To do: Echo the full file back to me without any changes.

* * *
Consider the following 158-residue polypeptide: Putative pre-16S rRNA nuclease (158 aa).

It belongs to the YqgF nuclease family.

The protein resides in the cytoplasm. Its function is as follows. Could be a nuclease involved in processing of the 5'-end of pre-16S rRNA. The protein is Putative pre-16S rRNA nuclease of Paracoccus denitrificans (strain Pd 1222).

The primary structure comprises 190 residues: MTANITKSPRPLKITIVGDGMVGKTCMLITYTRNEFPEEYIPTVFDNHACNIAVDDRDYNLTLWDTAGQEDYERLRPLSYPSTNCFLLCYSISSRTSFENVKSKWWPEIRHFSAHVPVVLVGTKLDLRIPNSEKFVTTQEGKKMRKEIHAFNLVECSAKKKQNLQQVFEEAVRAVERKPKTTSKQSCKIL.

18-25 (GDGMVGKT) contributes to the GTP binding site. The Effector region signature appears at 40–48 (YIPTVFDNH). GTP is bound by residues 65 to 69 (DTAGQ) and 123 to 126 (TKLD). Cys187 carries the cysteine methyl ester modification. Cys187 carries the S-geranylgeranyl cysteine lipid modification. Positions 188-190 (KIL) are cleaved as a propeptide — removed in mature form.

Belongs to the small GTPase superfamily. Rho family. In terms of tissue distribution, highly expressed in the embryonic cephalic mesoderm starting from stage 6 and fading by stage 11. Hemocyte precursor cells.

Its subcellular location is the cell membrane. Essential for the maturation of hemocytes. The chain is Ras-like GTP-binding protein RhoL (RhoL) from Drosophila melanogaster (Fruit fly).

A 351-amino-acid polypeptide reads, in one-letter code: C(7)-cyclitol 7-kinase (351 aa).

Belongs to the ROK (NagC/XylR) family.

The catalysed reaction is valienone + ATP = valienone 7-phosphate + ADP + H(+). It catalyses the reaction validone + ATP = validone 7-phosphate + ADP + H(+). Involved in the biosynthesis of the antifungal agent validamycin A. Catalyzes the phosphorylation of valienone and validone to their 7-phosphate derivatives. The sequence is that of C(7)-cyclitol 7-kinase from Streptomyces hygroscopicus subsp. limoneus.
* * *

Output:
Consider the following 158-residue polypeptide: Putative pre-16S rRNA nuclease (158 aa).

It belongs to the YqgF nuclease family.

The protein resides in the cytoplasm. Its function is as follows. Could be a nuclease involved in processing of the 5'-end of pre-16S rRNA. The protein is Putative pre-16S rRNA nuclease of Paracoccus denitrificans (strain Pd 1222).

The primary structure comprises 190 residues: MTANITKSPRPLKITIVGDGMVGKTCMLITYTRNEFPEEYIPTVFDNHACNIAVDDRDYNLTLWDTAGQEDYERLRPLSYPSTNCFLLCYSISSRTSFENVKSKWWPEIRHFSAHVPVVLVGTKLDLRIPNSEKFVTTQEGKKMRKEIHAFNLVECSAKKKQNLQQVFEEAVRAVERKPKTTSKQSCKIL.

18-25 (GDGMVGKT) contributes to the GTP binding site. The Effector region signature appears at 40–48 (YIPTVFDNH). GTP is bound by residues 65 to 69 (DTAGQ) and 123 to 126 (TKLD). Cys187 carries the cysteine methyl ester modification. Cys187 carries the S-geranylgeranyl cysteine lipid modification. Positions 188-190 (KIL) are cleaved as a propeptide — removed in mature form.

Belongs to the small GTPase superfamily. Rho family. In terms of tissue distribution, highly expressed in the embryonic cephalic mesoderm starting from stage 6 and fading by stage 11. Hemocyte precursor cells.

Its subcellular location is the cell membrane. Essential for the maturation of hemocytes. The chain is Ras-like GTP-binding protein RhoL (RhoL) from Drosophila melanogaster (Fruit fly).

A 351-amino-acid polypeptide reads, in one-letter code: C(7)-cyclitol 7-kinase (351 aa).

Belongs to the ROK (NagC/XylR) family.

The catalysed reaction is valienone + ATP = valienone 7-phosphate + ADP + H(+). It catalyses the reaction validone + ATP = validone 7-phosphate + ADP + H(+). Involved in the biosynthesis of the antifungal agent validamycin A. Catalyzes the phosphorylation of valienone and validone to their 7-phosphate derivatives. The sequence is that of C(7)-cyclitol 7-kinase from Streptomyces hygroscopicus subsp. limoneus.